LOS ANGELES (AP) — Aloe Blacc raised the spirits of attendees at a pre-Grammy concert that celebrated giving back.
The singer, whose album “Lift Your Spirit” is up for best R&B album at this year’s ceremony, was among more than a dozen performers Thursday, February 5, for “Lean On Me: A Celebration of Music and Philanthropy,” the Grammy Foundation’s 17th annual legacy concert.
Blacc kicked off the event on stage at the historic Wilshire Ebell Theatre with the protest song “We Shall Overcome” and his own “Love is the Answer.” He was later backed by Melissa Etheridge on guitar for their soulful take on the Beatles’ “While My Guitar Gently Weeps.”
“More than any public speaker, more than any other art form, music has the power to bring us together, to waken our better selves and to set us on some course of action,” said Neil Portnow, president and CEO of the National Academy of Recording Arts and Sciences.
In a tribute to their Farm Aid organization and benefit concert series, John Mellencamp and Willie Nelson performed their tunes “Longest Days,” ”We Don’t Run” and “On the Road Again.”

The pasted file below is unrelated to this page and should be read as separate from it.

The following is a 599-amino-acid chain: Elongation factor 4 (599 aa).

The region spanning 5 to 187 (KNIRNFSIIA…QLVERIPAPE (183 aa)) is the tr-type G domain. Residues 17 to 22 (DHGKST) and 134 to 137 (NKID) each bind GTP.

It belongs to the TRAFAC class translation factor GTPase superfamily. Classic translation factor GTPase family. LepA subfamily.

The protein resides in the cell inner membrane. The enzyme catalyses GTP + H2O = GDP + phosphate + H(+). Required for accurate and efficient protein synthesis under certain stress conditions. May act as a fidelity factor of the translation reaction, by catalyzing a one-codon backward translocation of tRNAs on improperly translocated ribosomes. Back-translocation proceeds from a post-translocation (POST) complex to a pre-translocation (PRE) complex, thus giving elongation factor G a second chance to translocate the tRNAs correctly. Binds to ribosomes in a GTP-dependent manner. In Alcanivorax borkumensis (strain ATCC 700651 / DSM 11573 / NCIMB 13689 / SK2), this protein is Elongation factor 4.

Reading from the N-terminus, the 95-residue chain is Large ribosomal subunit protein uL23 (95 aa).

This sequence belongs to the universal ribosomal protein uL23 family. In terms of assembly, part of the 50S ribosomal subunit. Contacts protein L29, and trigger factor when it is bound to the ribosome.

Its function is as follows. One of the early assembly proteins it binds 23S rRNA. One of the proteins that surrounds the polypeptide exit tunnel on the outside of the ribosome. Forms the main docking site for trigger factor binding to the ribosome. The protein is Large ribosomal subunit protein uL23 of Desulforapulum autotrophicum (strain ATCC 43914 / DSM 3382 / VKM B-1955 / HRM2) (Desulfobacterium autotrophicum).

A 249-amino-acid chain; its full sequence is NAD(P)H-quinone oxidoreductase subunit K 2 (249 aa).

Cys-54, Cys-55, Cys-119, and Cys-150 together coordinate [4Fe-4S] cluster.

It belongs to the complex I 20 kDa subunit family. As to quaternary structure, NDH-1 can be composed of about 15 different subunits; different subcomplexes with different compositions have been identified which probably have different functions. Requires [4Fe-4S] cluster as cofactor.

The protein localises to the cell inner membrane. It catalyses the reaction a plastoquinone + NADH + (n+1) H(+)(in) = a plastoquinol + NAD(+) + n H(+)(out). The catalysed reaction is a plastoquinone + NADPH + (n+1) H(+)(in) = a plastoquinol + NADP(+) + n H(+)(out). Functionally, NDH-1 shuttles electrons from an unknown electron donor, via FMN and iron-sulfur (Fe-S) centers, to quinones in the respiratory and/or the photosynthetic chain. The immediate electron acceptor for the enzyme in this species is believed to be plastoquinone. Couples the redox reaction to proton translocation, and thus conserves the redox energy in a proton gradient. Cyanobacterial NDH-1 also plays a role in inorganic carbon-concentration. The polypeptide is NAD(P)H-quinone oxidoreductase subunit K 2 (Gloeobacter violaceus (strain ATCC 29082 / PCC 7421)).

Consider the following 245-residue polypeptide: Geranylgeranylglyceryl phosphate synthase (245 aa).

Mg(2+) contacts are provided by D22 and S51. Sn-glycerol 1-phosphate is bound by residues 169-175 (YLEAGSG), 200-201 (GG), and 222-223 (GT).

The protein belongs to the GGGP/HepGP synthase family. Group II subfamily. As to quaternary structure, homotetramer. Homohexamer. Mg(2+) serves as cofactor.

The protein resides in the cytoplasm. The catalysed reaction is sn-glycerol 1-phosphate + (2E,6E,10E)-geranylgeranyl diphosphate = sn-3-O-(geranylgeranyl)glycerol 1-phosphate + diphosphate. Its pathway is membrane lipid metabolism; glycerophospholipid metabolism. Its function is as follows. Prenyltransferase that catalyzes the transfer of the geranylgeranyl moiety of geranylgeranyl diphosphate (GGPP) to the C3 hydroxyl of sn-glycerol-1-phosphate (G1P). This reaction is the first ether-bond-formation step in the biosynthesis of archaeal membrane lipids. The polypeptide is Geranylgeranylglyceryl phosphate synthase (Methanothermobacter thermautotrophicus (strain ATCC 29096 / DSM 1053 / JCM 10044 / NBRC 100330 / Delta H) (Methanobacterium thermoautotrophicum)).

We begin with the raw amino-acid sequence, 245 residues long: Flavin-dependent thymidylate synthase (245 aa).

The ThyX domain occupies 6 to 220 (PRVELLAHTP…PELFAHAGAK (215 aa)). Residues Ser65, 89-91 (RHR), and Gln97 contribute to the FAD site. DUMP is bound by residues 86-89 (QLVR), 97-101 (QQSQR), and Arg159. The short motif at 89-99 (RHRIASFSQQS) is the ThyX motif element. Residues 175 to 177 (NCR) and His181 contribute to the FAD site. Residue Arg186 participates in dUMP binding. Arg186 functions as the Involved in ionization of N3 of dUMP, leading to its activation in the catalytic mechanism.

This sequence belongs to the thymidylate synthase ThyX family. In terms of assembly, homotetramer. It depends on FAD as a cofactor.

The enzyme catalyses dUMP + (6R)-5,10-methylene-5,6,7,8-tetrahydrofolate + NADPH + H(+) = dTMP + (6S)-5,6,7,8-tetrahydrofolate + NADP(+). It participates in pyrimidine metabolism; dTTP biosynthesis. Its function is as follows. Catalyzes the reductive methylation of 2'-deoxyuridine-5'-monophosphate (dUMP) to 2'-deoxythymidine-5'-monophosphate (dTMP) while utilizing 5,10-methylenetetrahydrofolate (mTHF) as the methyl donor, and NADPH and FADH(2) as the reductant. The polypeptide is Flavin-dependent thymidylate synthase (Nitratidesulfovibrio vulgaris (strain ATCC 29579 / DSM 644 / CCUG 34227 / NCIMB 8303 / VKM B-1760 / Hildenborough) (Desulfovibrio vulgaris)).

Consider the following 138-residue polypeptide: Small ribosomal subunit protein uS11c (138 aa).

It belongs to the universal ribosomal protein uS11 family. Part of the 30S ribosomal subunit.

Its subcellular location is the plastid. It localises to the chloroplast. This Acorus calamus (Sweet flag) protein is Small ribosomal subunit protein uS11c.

“We’re glad to be here tonight, and we wanted to do a song that pretty much personifies the fight that the farmers are going through,” Nelson said before launching into “We Don’t Run.”
Erica Campbell, who is nominated for both best gospel album and gospel performance/song for “Help” on Sunday, February 8, for the 57th annual Grammys, joined Robin Thicke for Stevie Wonder’s “Higher Ground.” Thicke also delivered his version of Sting’s “Fragile.”
“When musicians unite for the greater good, inevitably something magical happens,” said Scott Goldman, vice president of the Grammy Foundation. “You’ve seen it here tonight.”
Other performers included Rozzi Crane, Riley Bria, Lindsey Stirling and Walk the Moon, who was joined by Deborah Cox for the Rolling Stones’ “Gimme Shelter.” The band Plain White T’s filled in for Cyndi Lauper on “True Colors.” Goldman said Lauper, who was originally scheduled to perform at the event, couldn’t make it because of a family emergency.
Etheridge capped off the night with a performance of her Oscar-winning tune “I Need To Wake Up” from the Al Gore documentary “An Inconvenient Truth” and a stirring rendition of “Lean On Me.”
“Do whatever you can for your brothers and sisters, for everyone around you, but start with yourself,” said Etheridge. “You can’t do good for anyone else until you’re good with yourself.”
Follow AP Entertainment Writer Derrik J. Lang on Twitter at http://www.twitter.com/derrikjlang
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